On May 9 of this year, the company announced the appointment of Jeffrey Ishmael as CFO, stating that departing CFO Jeff White was pursuing a role at another company outside the identity space (the company has not had much commentary on this swap other than to say how incredibly excited they are to have Ishmael onboard - I agree that Ishmael seems very strong.  He was the seventh employee and “founding CFO” at cyber security company Cylance, which was acquired for $1.4 billion).  Then three days later IDN announced that it was postponing its Q122 earnings results “to allow additional time for the Company and the Company’s external auditors to complete the accounting analysis pertaining to the Company’s equity compensation program.”  While the stock dropped briefly below $1.40 / share, it quickly returned to the $1.70-$2.10 range, where it seems to be pinned for the moment.  Concurrent with the announcement of delayed earnings, IDN preannounced revenue implying year-over-year growth of ~18%, again seeming to fall into the zone of “not so bad the stock dropped more, but not interesting enough to raise the stock price”.  On June 13, 2022, IDN reported Q122 earnings, including a few million dollars of non-cash restatements pertaining to charges and liabilities related to the equity compensation program.  While from a quantitative perspective I don’t think it’s unreasonable that the market snoozed through these earnings, there was plenty of very positive news around client wins and the business pipeline.  Finally, on June 17, 2022, IDN filed an 8-k detailing the resignation of director Amelia Ruzzo (appointed January 16, 2019) who believed that the restatement (prepared by EisnerAmper) “was prepared without input or consideration to the governance structure that is in place for Intellicheck.”  The company again had surprisingly little to say about this other than to say that both the board and the company’s lawyers had unsuccessfully attempted to follow up with this director to discuss her concerns.  There is no denying that this is strange, however given (i) EisnerAmper’s involvement, (ii) the fact that the restatement was caused by some arcane calculation and tax issues around stock comp and (iii) IDN will now be outsourcing these equity compensation matters to a specialist firm, I’m chalking this issue up to just being strange.

I’ve tried in the last few paragraphs to catch everyone up on what might be going through investors’ mind as they currently value IDN at 1.9x trailing normalized revenue despite its mission-critical, ROI-proven product, huge TAM, lack of true competition, and recent sales wins.  However I think it is reasonable to summarize as follows: Q321 earnings threw the “IDN is a rapid growth company” thesis into question.  Looking over the last several quarters, there are several negative data points that an investor might find off-putting, especially in a small company.  At the same time, sequential SAAS revenue growth in the teens and year-over-year growth in the 20s has been enough to show that the story isn’t completely broken, but not enough to entice investors to get on board at valuations that acknowledge any kind of strong outlook for the company (see discussion below on expense leverage and the incredible implied cheapness relative to mid-term net income).  While I don’t fault microcap investors for demanding “show-me” performance and refusing to get taken for a ride by yet another story company, I believe the qualitative data in IDN’s case points overwhelmingly to a very high probability of massive revenue growth from here, and therefore implies that IDN stock is extremely undervalued.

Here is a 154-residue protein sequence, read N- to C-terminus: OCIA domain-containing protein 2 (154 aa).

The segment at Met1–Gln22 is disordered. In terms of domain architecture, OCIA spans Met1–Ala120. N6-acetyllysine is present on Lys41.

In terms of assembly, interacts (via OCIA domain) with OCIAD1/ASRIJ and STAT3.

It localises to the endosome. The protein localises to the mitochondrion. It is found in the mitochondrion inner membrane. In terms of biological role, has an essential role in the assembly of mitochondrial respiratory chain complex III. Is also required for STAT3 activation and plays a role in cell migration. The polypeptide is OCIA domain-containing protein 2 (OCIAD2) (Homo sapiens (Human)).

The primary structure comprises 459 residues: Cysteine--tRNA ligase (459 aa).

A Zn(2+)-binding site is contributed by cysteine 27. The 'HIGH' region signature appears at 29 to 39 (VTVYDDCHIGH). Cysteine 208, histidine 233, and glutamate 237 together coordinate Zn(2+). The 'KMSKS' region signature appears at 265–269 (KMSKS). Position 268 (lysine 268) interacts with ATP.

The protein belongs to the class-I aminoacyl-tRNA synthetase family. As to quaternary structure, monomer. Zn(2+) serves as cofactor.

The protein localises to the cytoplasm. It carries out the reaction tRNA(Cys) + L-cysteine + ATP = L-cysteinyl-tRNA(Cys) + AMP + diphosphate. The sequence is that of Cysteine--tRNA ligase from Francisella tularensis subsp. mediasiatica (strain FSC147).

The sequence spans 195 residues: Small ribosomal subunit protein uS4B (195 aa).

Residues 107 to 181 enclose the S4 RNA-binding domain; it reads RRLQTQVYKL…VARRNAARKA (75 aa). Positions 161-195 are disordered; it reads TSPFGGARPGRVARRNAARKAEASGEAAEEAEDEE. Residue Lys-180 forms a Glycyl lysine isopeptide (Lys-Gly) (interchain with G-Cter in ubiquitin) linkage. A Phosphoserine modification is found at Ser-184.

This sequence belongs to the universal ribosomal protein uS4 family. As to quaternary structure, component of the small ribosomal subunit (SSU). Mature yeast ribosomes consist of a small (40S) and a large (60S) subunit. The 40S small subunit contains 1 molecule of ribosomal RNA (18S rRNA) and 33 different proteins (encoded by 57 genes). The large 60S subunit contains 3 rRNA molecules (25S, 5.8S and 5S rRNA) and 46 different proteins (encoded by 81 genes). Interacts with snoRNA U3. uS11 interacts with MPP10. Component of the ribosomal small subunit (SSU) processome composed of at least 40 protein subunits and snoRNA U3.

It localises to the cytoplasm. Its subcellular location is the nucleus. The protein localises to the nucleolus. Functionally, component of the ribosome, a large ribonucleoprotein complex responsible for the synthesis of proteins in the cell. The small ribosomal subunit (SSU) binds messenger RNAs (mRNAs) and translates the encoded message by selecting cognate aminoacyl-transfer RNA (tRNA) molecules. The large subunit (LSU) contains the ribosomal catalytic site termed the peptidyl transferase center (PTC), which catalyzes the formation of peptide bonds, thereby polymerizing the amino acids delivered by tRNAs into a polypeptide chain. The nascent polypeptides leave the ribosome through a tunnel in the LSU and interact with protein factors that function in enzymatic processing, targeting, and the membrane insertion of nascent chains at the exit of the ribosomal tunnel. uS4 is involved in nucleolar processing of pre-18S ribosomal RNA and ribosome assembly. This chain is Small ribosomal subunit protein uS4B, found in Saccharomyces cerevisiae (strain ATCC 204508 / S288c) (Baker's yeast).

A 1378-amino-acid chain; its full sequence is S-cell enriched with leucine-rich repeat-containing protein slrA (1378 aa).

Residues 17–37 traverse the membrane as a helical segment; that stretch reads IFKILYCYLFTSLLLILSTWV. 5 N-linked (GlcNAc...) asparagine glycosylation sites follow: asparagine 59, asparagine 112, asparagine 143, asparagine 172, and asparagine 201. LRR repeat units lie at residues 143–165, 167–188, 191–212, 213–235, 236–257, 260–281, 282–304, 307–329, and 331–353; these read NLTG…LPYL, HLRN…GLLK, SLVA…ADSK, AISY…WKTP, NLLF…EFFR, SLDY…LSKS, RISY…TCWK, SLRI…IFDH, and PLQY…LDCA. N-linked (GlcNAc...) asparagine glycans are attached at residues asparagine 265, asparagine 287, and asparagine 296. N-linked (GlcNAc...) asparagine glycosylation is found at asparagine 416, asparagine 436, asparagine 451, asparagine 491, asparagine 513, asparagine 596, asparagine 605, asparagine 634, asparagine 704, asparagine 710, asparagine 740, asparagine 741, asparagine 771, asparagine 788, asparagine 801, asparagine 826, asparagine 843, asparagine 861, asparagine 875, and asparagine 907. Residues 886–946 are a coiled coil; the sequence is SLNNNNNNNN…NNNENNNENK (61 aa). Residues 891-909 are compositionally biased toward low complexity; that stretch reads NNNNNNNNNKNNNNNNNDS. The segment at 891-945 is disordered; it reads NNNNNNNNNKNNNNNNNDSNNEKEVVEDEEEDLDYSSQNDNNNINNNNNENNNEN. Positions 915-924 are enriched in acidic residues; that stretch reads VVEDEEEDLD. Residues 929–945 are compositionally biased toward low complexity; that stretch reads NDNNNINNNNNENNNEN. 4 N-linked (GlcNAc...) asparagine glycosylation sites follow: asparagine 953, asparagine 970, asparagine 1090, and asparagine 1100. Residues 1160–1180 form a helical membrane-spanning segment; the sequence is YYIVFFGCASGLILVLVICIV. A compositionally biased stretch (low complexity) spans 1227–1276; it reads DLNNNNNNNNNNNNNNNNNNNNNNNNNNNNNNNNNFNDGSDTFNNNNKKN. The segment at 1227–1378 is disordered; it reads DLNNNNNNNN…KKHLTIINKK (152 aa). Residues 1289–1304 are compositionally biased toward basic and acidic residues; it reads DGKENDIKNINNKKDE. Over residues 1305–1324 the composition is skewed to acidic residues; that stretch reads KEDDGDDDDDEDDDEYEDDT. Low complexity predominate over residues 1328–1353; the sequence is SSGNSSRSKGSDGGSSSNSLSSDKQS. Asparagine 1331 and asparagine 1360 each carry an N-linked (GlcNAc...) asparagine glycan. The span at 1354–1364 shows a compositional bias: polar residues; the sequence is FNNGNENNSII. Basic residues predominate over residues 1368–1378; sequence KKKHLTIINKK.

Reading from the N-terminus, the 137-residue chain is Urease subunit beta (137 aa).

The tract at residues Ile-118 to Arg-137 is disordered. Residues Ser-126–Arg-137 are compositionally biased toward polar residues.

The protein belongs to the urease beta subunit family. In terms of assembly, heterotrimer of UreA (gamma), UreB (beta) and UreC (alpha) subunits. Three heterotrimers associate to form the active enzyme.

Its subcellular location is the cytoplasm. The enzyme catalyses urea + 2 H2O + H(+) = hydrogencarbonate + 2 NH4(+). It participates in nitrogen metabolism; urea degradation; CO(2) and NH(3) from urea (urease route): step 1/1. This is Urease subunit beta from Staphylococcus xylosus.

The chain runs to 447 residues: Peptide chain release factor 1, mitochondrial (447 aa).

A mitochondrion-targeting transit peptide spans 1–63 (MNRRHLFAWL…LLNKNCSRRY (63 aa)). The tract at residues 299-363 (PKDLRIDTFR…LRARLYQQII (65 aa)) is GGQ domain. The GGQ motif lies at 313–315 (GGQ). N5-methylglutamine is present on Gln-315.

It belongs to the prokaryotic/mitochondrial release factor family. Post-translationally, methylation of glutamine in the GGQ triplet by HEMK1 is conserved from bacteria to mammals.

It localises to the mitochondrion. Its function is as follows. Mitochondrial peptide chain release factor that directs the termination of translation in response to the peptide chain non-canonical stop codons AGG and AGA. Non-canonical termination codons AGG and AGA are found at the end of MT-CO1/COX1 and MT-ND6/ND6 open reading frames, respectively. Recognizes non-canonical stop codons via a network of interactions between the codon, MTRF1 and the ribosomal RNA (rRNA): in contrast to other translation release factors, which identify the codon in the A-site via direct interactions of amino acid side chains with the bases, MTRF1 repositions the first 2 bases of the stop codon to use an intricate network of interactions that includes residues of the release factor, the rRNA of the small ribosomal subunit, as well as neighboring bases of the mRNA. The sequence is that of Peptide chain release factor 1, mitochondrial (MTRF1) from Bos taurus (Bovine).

***Where are we now
So given this bad quarter, followed by some operating distractions, a few mediocre quarters, and some head-scratching corporate behavior, we are left with a ~$40mm market cap company with 90%+ gross margins, where 20% revenue growth is mediocre, that is trading at only 1.9x trailing normalized revenue.  While I’ll admit that I have seen software companies that did “make it” trade lower than these levels, there is no doubt in my mind that this valuation incorporates extreme skepticism that the company will even double its revenue.  What concerns can we dispel, or at least mitigate?

Starting high level, I think it’s worth dealing with the external existential-seeming issues first.  I’m going to skip a highly detailed discussion of whether the $50 billion of identity fraud is actually relevant to IDN.  While I’ll happily be told in the comments that I’m an idiot, I keep trying to come up with some manner of identity fraud that’s in this $50 billion (fraudulent credit account openings, fraudulent online purchases, fraudulent merchandise returns) that wouldn’t be prevented by an accurate validation of a physical government identification accompanied by a photo of the user that validates that they are indeed the person on the ID, and I’m coming up short.  This $50 billion opportunity is relevant to IDN unless there is some uneconomic choice that customers want to make (for example allowing a certain amount of fraud in order to streamline a checkout process), but I don’t see that taking a significant chunk out of this opportunity.